Let me repeat those last two lines: More money means more speech. More free speech yields a more vigorous debate and a healthier democracy.”  What happened to the “FREE” part of “FREE SPEECH”?

Money CANNOT equal speech – the poorest man can still speak and vote – well, vote ONCE; on the other hand, the richest man can buy as many votes as he wants.  The whole argument of Citizens United was and is specious, and the Supremes fucked us over real good when they decided on that piece of shit.

Here’s a pretty picture to give your mind a break.
GLORY10

This is our daily Open Thread – have at it!

The Watering Hole, Monday, May 16th, 2016: Wrong, As Always

Recent opinion pieces at The Christian Post website demonstrate that the “Christian” right – and these aren’t all what I would consider to be real RWNJs – continues to steadfastly ignore reality.

On Earth Day, Dr. Richard D. Land posted “Earth Day: How Environmentalists Hurt the Environment”. Some excerpts:

Many advocates for drastic measures to combat climate change (i.e., global warming) assert that human caused global warming is now “settled science.”

And yet, recently published data from the Department of Energy reveals that the U.S. has reduced carbon emissions for the past fifteen years by more than 10%, more than almost the entire rest of the world combined. How did America accomplish such a feat? The answer is hydraulic fracturing or fracking, which involves releasing fossil fuel (oil and natural gas) trapped in rock formations by injecting millions of gallons of water and chemicals into the formations.

As a result of widespread usage of this controversial technology, the U.S. has become the world’s No. 1 oil and natural gas producer. As a direct consequence of fracking, the price of natural gas is one-fourth what it was a decade ago, and since America has a virtually inexhaustible natural gas supplies, people keep using more and more of this environmentally clean and very inexpensive fossil fuel. [Will someone please explain to me why anyone would want to literally undermine the land to access what is, by definition, a limited energy source?]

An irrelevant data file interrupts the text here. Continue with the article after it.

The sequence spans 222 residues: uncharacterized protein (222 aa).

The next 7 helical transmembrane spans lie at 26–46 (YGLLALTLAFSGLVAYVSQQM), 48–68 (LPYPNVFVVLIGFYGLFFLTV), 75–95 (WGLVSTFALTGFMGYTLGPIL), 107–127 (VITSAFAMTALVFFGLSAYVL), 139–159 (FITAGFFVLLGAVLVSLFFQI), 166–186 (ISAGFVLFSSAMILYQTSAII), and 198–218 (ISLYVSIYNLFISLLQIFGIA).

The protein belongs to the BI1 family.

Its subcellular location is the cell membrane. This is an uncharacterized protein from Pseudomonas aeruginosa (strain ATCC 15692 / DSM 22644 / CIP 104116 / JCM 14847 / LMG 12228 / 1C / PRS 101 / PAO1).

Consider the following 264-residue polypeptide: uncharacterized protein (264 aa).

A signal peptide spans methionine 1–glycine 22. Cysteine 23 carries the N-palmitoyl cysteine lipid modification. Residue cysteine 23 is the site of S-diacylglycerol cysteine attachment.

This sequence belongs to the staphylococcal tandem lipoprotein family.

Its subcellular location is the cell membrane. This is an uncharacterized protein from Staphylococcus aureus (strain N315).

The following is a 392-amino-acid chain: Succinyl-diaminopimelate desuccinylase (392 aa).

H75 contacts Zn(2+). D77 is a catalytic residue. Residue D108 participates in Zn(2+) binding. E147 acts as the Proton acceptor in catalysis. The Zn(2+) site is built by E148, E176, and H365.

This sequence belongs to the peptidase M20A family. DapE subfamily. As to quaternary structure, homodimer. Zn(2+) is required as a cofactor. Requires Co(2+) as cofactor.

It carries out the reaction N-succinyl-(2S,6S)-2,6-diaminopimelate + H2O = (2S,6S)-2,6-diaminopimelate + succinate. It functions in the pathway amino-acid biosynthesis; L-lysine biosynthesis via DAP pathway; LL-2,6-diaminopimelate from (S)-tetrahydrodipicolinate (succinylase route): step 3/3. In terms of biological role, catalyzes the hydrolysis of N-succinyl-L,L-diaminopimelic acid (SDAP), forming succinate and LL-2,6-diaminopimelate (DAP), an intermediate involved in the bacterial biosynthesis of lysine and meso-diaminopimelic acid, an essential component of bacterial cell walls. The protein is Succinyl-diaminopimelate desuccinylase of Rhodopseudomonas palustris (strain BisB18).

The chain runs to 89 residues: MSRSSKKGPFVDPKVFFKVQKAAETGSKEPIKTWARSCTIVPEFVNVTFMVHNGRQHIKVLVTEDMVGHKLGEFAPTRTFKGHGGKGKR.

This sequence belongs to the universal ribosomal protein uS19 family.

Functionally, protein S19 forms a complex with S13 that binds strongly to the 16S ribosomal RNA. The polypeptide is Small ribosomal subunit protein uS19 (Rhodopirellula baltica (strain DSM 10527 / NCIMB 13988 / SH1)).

EPA studies declaring fracking can be done safely and cleanly moved U.S.A. Today to declare that “to help the environment and economy, keep on fracking” (4/19/16). U.S.A. Today also observed in the same article that fracking “has spurred a remarkable U.S. energy boom and . . . this boom has created jobs, boosted manufacturing and brought the USA closer to energy independence.”

Still, environmental activists on the left continue to oppose fracking, as well as the only clean energy “technology with an established track record of generating electricity at scale while emitting virtually no greenhouse gases: nuclear power.” In fact, in a “Pew poll of members of the American Association for the Advancement of Science, 65 percent of scientists want more nuclear power” (Eduardo Porter, NY Times 4/19/16).

Apparently Dr. Land is completely ignorant of WHY environmentalists – and any humans with a fairly basic knowledge of science and some critical-thinking skills – are against fracking and nuclear energy. Has he not heard about the earthquakes being caused by fracking? Is he somehow privy to exactly which chemicals are being used in fracking? The “EPA studies” that declared “fracking can be done safely and cleanly” did not say that fracking IS BEING DONE “safely and cleanly”, more simply that it “can” be done. (Here’s the Christian Science Monitor’s take on this.)

And “nuclear”?! Does “Fukushima” ring a bell? Sorry, but Indian Point is way too close for me to want any part of nuclear power. Not to mention disposal of nuclear waste, which has already been an environmental problem for decades. Or that nuclear facilities make lovely targets for terrorism. Where the hell has Dr. Land been?